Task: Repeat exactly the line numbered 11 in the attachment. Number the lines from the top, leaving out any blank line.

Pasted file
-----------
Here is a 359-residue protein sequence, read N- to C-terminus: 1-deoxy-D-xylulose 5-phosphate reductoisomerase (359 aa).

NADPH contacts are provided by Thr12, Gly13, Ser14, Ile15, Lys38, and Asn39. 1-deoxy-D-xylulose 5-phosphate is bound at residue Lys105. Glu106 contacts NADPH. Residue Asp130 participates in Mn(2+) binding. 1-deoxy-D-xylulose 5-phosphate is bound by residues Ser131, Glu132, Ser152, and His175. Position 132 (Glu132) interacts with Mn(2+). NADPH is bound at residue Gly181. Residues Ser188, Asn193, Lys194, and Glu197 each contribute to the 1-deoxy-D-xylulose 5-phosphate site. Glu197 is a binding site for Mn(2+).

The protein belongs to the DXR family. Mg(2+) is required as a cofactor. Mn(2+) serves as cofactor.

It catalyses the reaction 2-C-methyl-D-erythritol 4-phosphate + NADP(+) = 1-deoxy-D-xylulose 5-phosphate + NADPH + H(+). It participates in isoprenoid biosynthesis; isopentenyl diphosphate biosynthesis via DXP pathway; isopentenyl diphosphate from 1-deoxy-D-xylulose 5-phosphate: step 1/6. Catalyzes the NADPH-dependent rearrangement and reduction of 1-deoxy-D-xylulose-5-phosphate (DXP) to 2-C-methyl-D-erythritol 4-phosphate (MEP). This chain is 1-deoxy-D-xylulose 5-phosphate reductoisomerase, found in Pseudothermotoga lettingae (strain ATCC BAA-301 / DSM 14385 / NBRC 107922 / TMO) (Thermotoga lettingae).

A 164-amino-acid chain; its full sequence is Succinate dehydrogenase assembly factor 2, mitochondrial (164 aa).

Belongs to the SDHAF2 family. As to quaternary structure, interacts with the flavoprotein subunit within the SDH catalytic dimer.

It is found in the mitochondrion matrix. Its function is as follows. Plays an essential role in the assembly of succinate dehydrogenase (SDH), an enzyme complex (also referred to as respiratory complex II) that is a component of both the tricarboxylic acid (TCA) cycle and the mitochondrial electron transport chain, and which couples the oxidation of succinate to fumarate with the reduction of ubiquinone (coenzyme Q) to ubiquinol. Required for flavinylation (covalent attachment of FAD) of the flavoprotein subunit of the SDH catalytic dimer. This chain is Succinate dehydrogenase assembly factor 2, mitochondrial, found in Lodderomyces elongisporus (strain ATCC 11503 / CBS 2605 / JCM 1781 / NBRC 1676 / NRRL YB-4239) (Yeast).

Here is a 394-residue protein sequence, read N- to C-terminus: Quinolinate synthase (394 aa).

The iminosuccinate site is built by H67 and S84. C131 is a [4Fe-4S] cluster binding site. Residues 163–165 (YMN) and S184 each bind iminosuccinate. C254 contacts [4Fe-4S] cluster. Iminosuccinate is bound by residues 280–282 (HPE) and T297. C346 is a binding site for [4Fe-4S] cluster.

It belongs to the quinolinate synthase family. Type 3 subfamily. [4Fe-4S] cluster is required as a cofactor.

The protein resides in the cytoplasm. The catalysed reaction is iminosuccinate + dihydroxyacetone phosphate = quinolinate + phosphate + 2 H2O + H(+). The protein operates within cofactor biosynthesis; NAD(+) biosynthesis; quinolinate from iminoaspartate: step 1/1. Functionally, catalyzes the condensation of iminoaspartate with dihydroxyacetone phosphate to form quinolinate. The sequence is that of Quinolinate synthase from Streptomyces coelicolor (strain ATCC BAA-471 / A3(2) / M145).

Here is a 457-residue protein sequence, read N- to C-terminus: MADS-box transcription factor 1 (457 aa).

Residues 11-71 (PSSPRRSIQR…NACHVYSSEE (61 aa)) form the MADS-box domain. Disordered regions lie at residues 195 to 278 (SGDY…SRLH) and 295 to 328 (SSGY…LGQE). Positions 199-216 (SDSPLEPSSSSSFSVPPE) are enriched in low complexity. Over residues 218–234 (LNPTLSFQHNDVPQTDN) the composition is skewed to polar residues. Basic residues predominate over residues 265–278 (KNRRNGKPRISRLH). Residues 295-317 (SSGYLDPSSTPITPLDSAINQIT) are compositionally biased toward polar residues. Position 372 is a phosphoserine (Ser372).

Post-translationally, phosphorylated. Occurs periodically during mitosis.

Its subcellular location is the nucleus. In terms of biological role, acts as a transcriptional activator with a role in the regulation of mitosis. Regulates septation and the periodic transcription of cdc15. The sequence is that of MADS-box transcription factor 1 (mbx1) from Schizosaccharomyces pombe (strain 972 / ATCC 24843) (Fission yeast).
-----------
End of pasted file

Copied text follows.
The protein resides in the cytoplasm. The catalysed reaction is iminosuccinate + dihydroxyacetone phosphate = quinolinate + phosphate + 2 H2O + H(+). The protein operates within cofactor biosynthesis; NAD(+) biosynthesis; quinolinate from iminoaspartate: step 1/1. Functionally, catalyzes the condensation of iminoaspartate with dihydroxyacetone phosphate to form quinolinate. The sequence is that of Quinolinate synthase from Streptomyces coelicolor (strain ATCC BAA-471 / A3(2) / M145).